The Tong Wars of Chinatown

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Even though the Italian mafia pretty much dominates American organized crime history books, there have been coordinated groups that engaged in illegal activities on US soil long before it appeared on the scene. Historically, for people of all regions, coming to America has never been easy. That applies to everyone, from the first settlers to those that came in the 19th and early 20th centuries. The latter may not have faced similarly harsh living conditions, but they had to deal with social ostracisation, as they faced xenophobia and racism in doses that are unimaginable today.

The immigration of Chinese people to the US began in the 19th century and went through three massive waves. Those that were a part of the first one found work as laborers for the transcontinental railroads and suffered from varied discrimination at every level of society. Prejudice against them was super strong back in those days, as many saw Asians as inferiors who stole jobs from Americans. Things went so far that, in 1882, the United States Congress passed the Chinese Exclusion Act, which forbade immigration from China for a decade. It also excluded those already settled in the US from becoming legally recognized subjects of the country. Meaning ones that could vote and enjoy the same privileges as native taxpayers. Thus, for decades following the passing of this law, the Chinese in the US got treated as second-class citizens.

Law enforcement officers in massive US cities targeted Asians and their unfair treatment towards this minority when largely unchecked. Being subjected to such inequality forced members of the Asian community to bond together in small groups that looked out for their best interests. Over time, these outfits, known as Tongs, turned to crime and began operating gambling dens that offered casino games like roulette, craps, and even card action.

What Are Tongs?

A tong is a Chinese secret organization. The first instance of this type of entity appeared during the Ming dynasty in China, in 1664, established by the Zhigongtang society.  Located in the Guangdong province, the primary aim of this initial Tong was to remove the new Manchu rulers from power. What is notable about Guangdong is that it was home to many of the first Chinese migrants that arrived in the US. Thus, they brought many of their homeland traditions with them to North America.

The Chinese migration to the United States began slowly in the early to the mid-18th century. However, it ramped up at the start of the 19th one. The first US Tongs sprung up in San Francisco, where Chinese immigrants got extensively mistreated by locals. They got paid lower wages for doing the same work as Americans and suffered verbal/physical abuse from their American peers, who did not like that it was cheaper for companies to hire Chinese workers instead of them.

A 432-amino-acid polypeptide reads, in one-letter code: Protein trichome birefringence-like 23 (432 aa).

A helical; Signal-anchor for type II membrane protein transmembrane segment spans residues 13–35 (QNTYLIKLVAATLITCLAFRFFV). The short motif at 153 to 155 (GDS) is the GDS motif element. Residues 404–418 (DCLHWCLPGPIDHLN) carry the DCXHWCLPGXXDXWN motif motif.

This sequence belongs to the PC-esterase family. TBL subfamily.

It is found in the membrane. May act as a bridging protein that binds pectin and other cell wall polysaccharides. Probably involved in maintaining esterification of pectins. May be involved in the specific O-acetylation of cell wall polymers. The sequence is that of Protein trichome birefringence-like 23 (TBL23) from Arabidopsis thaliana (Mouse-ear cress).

Under such pressure, many Chinese founded benevolent associations that protected and supported those living in Chinese-populated districts. These groups got comprised mainly of young men, many of which were social outcasts. Hence, it came as no surprise that these initially well-meaning Tongs swiftly turned to crime. When this switch happened, they showed many similarities to the Hong Kong triads, boasting the same initiation ceremonies and worshiping matching deities.

The Tongs Proliferation in New York & the Chinatown Wars

After the US Tongs appeared in San Francisco, these organizations spread to other metropolitan cities like Boston, Washington, Portland, and New York. Some even got established in British Columbia in Canada. Some of these got founded by ex-San Francisco residents, who moved away from the Golden City after its 1906 earthquake.

From the early 1900s to the 1930s, New York saw four Tong wars, with the first one starting over who will control gambling in several NY areas. In the late 19th century, the New York Tongs primarily focused their illegal operations on betting activities and smuggling women. The two main Tongs in the Big Apple, at this time, were the On Leong and the Hip Sing Tongs. The first got established in 1893, and the latter’s founding date cannot get pinpointed. Although, the Hip Sing rose to prominence around 1904 and dominated the drug trade in New York while also having offshoots in Chicago, San Francisco, and Seattle.The New York Tong wars were extremely violent, with members of both fractions evolving from using cleavers only to utilizing revolvers and bombs. Their clashes quickly caught the eye of authorities, who in 1905 began raiding Chinatown’s many gambling spots. At the onset of the 1930s, the Great Depression was in full swing. Many Chinese found themselves out of work and out of Chinatown by this decade. Newer generations did not depend on the Tongs for protection, leading to their dissipation in the US.